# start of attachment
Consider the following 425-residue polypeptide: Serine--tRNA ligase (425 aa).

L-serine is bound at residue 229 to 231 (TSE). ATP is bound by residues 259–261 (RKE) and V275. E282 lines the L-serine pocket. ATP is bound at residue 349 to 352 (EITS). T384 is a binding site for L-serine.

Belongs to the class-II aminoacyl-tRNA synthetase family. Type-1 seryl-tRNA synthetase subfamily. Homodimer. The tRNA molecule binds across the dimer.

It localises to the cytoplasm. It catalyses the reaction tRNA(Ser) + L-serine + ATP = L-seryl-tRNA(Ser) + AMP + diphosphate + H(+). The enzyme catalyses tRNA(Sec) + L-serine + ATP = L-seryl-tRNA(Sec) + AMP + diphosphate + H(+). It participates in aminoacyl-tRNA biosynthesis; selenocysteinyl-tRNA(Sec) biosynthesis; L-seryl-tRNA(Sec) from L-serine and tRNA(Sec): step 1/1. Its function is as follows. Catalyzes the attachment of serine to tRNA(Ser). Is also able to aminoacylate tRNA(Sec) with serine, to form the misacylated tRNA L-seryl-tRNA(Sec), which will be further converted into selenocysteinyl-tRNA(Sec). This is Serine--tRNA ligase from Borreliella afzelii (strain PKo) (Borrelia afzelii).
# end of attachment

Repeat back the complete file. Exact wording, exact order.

Consider the following 425-residue polypeptide: Serine--tRNA ligase (425 aa).

L-serine is bound at residue 229 to 231 (TSE). ATP is bound by residues 259–261 (RKE) and V275. E282 lines the L-serine pocket. ATP is bound at residue 349 to 352 (EITS). T384 is a binding site for L-serine.

Belongs to the class-II aminoacyl-tRNA synthetase family. Type-1 seryl-tRNA synthetase subfamily. Homodimer. The tRNA molecule binds across the dimer.

It localises to the cytoplasm. It catalyses the reaction tRNA(Ser) + L-serine + ATP = L-seryl-tRNA(Ser) + AMP + diphosphate + H(+). The enzyme catalyses tRNA(Sec) + L-serine + ATP = L-seryl-tRNA(Sec) + AMP + diphosphate + H(+). It participates in aminoacyl-tRNA biosynthesis; selenocysteinyl-tRNA(Sec) biosynthesis; L-seryl-tRNA(Sec) from L-serine and tRNA(Sec): step 1/1. Its function is as follows. Catalyzes the attachment of serine to tRNA(Ser). Is also able to aminoacylate tRNA(Sec) with serine, to form the misacylated tRNA L-seryl-tRNA(Sec), which will be further converted into selenocysteinyl-tRNA(Sec). This is Serine--tRNA ligase from Borreliella afzelii (strain PKo) (Borrelia afzelii).